Scottish National Gallery extension abandoned after cost soars
A multi-million pound overhaul of Scotland's flagship art gallery has had to be scaled back due to soaring cost over-runs and delays.
An expansion of the Scottish National Gallery into Princes Street Gardens in Edinburgh has been scrapped while the project has been put back for at least a year after the scheme was deemed too risky.
The cost of creating the extra space was looking at costing several millions of pounds more than had been budgeted for.
Bosses have admitted they do not know what the final cost of the project, which is aimed at creating a new home for Scotland’s art treasures, will be.
And the National Galleries of Scotland, which is leading the Â£16.8 million project, has admitted it may have to seek fresh planning permission for the scheme after being forced to abandon plans for an extension on top of one of the main routes in and out of Waverley Station.
The news is a major blow to the ambitions for the project, “Celebrating Scotland’s Art,” which was unveiled amid much fanfare at the gallery last autumn.
At the time, Sir John Leighton, director-general of the National Galleries, said the project would tackle the “institutional embarrassment” of how the Scottish collection is displayed.
He revealed that less than 20 per cent of its visitors ventured into the “dead end” of the gallery complex, which dates back to 1859, to see masterpieces by leading Scottish artists like Allan Ramsay, Sir Henry Raeburn, Alexander Nasmyth and Phoebe Anna Traquair.
The decision by the trustees of the National Galleries means there will no longer be a tripling of space devoted to the Scotland’s most important historic art treasures.
Although abandoning the proposed five metre extension for part of the gallery complex has been abandoned, new landscaping in the gardens will still go ahead to help encourage more visitors to use the entrance beneath the Mound precinct.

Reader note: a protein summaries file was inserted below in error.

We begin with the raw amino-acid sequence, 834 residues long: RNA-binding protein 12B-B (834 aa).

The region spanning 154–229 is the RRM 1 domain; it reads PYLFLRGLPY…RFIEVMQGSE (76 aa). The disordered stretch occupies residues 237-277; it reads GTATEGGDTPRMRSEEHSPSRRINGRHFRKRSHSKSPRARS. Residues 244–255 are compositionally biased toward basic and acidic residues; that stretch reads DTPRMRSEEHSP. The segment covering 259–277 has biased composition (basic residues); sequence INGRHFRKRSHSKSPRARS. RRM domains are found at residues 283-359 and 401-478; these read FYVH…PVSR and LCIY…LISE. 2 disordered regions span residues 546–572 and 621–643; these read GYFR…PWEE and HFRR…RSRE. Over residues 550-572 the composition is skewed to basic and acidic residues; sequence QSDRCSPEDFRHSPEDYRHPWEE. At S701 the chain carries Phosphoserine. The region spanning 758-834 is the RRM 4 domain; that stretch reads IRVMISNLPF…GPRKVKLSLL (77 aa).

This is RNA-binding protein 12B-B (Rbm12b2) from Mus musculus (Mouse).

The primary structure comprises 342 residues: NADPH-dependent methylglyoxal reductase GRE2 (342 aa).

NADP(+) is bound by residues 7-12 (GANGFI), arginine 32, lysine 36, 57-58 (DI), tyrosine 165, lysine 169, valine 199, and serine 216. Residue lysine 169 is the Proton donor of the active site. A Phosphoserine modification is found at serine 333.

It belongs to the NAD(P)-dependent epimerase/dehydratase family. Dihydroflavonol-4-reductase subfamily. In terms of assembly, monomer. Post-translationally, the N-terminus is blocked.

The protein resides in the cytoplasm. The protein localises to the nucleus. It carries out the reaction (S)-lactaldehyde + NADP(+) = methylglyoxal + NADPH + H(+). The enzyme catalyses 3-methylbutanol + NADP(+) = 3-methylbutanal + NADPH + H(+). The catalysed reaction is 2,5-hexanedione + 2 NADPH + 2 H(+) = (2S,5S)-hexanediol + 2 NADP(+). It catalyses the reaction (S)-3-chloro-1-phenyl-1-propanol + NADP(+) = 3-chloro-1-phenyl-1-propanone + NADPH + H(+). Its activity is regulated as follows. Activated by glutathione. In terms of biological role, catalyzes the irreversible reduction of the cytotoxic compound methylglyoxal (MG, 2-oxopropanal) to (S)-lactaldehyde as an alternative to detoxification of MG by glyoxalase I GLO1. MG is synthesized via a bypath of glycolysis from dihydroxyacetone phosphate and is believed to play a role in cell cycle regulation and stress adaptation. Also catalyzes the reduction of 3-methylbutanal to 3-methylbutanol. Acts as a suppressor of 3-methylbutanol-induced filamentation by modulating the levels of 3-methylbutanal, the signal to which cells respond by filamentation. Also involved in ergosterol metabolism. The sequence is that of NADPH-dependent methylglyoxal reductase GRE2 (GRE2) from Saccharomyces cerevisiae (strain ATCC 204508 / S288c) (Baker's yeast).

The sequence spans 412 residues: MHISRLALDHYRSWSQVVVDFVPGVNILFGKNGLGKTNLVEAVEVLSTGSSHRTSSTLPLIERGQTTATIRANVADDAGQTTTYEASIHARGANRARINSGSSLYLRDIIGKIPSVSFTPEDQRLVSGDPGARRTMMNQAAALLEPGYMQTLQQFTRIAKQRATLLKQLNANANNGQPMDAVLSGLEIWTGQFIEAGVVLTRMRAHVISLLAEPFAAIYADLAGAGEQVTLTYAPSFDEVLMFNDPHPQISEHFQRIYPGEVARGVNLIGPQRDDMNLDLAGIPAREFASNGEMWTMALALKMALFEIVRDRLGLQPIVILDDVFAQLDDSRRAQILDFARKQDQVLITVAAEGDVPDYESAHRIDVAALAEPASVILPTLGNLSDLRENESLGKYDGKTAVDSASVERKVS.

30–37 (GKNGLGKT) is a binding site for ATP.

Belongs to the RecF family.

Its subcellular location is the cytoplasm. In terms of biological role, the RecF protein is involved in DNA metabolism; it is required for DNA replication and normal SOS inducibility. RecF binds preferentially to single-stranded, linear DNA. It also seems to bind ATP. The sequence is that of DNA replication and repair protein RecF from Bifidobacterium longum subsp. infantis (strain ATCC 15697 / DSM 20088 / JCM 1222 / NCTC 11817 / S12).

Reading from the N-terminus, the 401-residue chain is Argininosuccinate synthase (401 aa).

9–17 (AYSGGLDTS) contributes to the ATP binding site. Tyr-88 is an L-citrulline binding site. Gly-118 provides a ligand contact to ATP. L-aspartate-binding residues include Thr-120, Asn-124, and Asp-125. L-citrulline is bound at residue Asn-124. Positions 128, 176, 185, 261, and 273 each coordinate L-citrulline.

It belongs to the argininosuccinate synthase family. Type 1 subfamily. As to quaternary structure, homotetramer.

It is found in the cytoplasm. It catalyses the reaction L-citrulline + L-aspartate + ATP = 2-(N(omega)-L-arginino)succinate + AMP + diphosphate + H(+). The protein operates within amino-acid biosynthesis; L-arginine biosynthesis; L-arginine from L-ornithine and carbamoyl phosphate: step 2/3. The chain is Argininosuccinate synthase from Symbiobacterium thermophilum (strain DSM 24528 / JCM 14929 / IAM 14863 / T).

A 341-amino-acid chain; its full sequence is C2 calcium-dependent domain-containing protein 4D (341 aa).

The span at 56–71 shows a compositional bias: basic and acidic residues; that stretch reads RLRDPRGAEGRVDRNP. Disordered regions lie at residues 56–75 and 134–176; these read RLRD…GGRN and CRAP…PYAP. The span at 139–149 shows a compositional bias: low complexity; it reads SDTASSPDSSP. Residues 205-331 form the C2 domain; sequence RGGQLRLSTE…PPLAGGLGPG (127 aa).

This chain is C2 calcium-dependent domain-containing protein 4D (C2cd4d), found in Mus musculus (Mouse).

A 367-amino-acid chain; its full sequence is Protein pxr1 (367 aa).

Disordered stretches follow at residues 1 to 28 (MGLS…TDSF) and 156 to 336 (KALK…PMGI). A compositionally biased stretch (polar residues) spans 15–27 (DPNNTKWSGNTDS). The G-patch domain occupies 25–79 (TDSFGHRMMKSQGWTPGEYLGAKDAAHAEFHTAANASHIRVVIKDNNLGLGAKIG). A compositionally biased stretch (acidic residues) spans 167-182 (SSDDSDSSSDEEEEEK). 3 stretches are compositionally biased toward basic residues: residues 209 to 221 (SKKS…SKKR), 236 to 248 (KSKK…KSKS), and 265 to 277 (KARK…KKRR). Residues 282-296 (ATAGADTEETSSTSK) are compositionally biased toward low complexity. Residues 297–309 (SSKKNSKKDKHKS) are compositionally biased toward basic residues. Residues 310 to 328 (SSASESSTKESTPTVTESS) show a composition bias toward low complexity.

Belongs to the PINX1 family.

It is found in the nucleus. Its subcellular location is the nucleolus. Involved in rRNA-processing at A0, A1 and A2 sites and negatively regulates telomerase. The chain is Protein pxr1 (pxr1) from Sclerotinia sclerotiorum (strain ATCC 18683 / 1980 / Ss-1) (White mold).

The third delay in the space of 12 months for the project, which was originally due to be unveiled in the summer of 2018, was confirmed today by the National Galleries, which was expected to start work by the spring of this year.
It could now be at least another 12 months before work starts, with the completion date pushed back till 2020 at the earliest.
Sir John said the decision to abandon the gallery extension had been taken after 18 months of work to explore options for protecting three railway tunnels running underneath the gallery.
He said: “The only significant change that we’re introducing is to drop the five metre extension of the gallery into Princes Street Gardens.
“The advice we had from all the engineers and architects we had working on the project was that it could be done.
“But the more we developed the plans and worked with Network Rail we realised that the engineering involved became increasingly complex.
“Quite rightly they were concerned about the three tunnels, which cannot cope with any significant change in load.
“We devised a number of schemes to cope with that, which ended up with a scenario where we were effectively creating a new steal bridge underneath the extension to protect these tunnels.
“The extension was an element of the project which was introduced as a nice-to-have. Taking it out not only reduces the cost but also significantly reduces the level of risk in the project.
“We’re losing the five-metre strip, but we will still be doubling the amount of exhibition space in the gallery. People will still be able to circulate much better around the building - there will no longer be a dead end scenario.
“The relandscaping of the area into Princes Street Gardens also remains in the plans.”
Sir John said he did not expect the cost of the project to top Â£20 million, but admitted the final bill would not be known until a new tendering process was complete.
He added: “We are working to the Â£16.8 million figure as a baseline. I think it may end up being a bit more as we will have a longer programme and some re-design costs, but we have cut out quite a lot.”
It is thought that the Scottish Government and Heritage Lottery Fund, which has already pledged Â£2 million to the project, may be asked to help pay for any increase in the overall budget.
Scottish culture secretary Fiona Hyslop said: “I welcome the steps the National Galleries of Scotland has taken to ensure this ambitious project can be delivered in line with the development’s original aims.
“Celebrating Scotland’s Art will significantly enhance the visitor experience at this already top-rated attraction, encourage even more people to access and enjoy its iconic collections, and raise the international profile of Scottish art.”